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The $250,000 Tax Credit You Could Be Using for Your Business The federal R&D tax credit allows qualified small businesses to claim up to $250,000 per fiscal year.

By Michael Nierstedt

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Opinions expressed by Entrepreneur contributors are their own.


175,000 -- that's the current number of pages in the Code of Federal Regulation. For small businesses, regulatory burdens can be one of your biggest challenges. From overtime rules to state licensing requirements to pay data reports, navigating these requirements can be a real time suck and you might be worried about the negative effects on your business.

Related: Time to Send Out 1099s: What to Know

But, it's not all red tape. Positive regulations do exist, and they can help put your business at a competitive advantage. Take the federal R&D tax credit, for example, which allows qualified small businesses to claim up to $250,000 per fiscal year -- applying it against Social Security taxes to help offset costs for research and development. It launched in 1981, but over the past 30-plus years has been regularly updated to be more inclusive. In 2017, it became possible to apply the credit against payroll taxes for up to five years, rather than just income taxes, making it available to a huge number of small businesses that were eligible before.

It may seem too good to be true, but in this case it really isn't. Here's what you need to know:

Check your eligibility.

In order to qualify for the credit, your business generally needs to have less than $5 million of gross receipts over a five-year, or less, period, as well as qualified research and development costs. While technology, health and manufacturing make up a majority of R&D credit claimed, any industry can qualify if you're actively developing new products or processes.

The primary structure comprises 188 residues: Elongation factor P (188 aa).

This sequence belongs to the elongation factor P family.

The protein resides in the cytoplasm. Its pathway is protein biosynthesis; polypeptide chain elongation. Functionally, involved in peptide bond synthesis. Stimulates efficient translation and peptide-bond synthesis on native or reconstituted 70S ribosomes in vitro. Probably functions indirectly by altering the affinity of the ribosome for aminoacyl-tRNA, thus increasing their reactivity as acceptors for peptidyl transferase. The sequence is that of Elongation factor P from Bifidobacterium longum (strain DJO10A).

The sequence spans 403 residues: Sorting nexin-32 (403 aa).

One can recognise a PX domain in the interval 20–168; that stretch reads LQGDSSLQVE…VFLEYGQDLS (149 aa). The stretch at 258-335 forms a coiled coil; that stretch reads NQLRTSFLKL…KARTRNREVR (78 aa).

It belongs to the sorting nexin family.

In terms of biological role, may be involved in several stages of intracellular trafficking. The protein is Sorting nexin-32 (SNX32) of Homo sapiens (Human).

Related: 10 Financial Mistakes Rich People Never Make

Conduct an audit of R&D expenses.

The next step is to go out and get a credit study. Contact your accountant, or source one, to determine if you qualify and what research and development costs can be applied. Since this tax credit is new, there is a large range of accounting firms that are charging for their credit study services. While you want to select a reputable firm, avoid rates that exceed 20 percent of the total credit amount.

Have your 2016 income tax returns handy.

Once the audit is complete, the accountant will file Form 6765, Credit for Increasing Research Activities, with the business's annual income tax return. It's important to note that the credit a company claims this fiscal year is based on R&D costs for last fiscal year, so anyone wanting to claim the credit to reduce payroll taxes now needs to conduct the R&D audit and file Form 6765 with their 2016 income tax returns. But, the good news is, the IRS is allowing a special exception for 2016, so if you missed reporting this on your 2016 return, you can still conduct the audit and file an amended return by Dec. 31, 2017.

Related: 10 New Ideas for Making Money on the Side

Reap the rewards.

After filing Form 6765, you can then begin claiming the credit with your next quarterly payroll tax filing -- just make sure it's included on your quarterly Form 941 with a completed Form 8974 attached. Some payroll providers will do this for you automatically. The IRS will then issue you a refund, which you can expect to receive 30-90 days after each quarter, but Gusto is launching the option to include the credit on your payroll instantly, so you get to keep money on each payroll you run rather than waiting for refund checks.

While nearly $9 billion in R&D credits were claimed in 2010, another $4 billion in R&D credits were left unclaimed. Don't miss out on bringing substantial dollars to you bottom line. Get smart, get support and get started!

Michael Nierstedt

Product Manager at Gusto

Michael Nierstedt is a product manager at Gusto, a startup on a mission to create a world where work empowers a better life. By making the most complicated business tasks simple and personal, Gusto is reimagining payroll, benefits and HR for modern companies.

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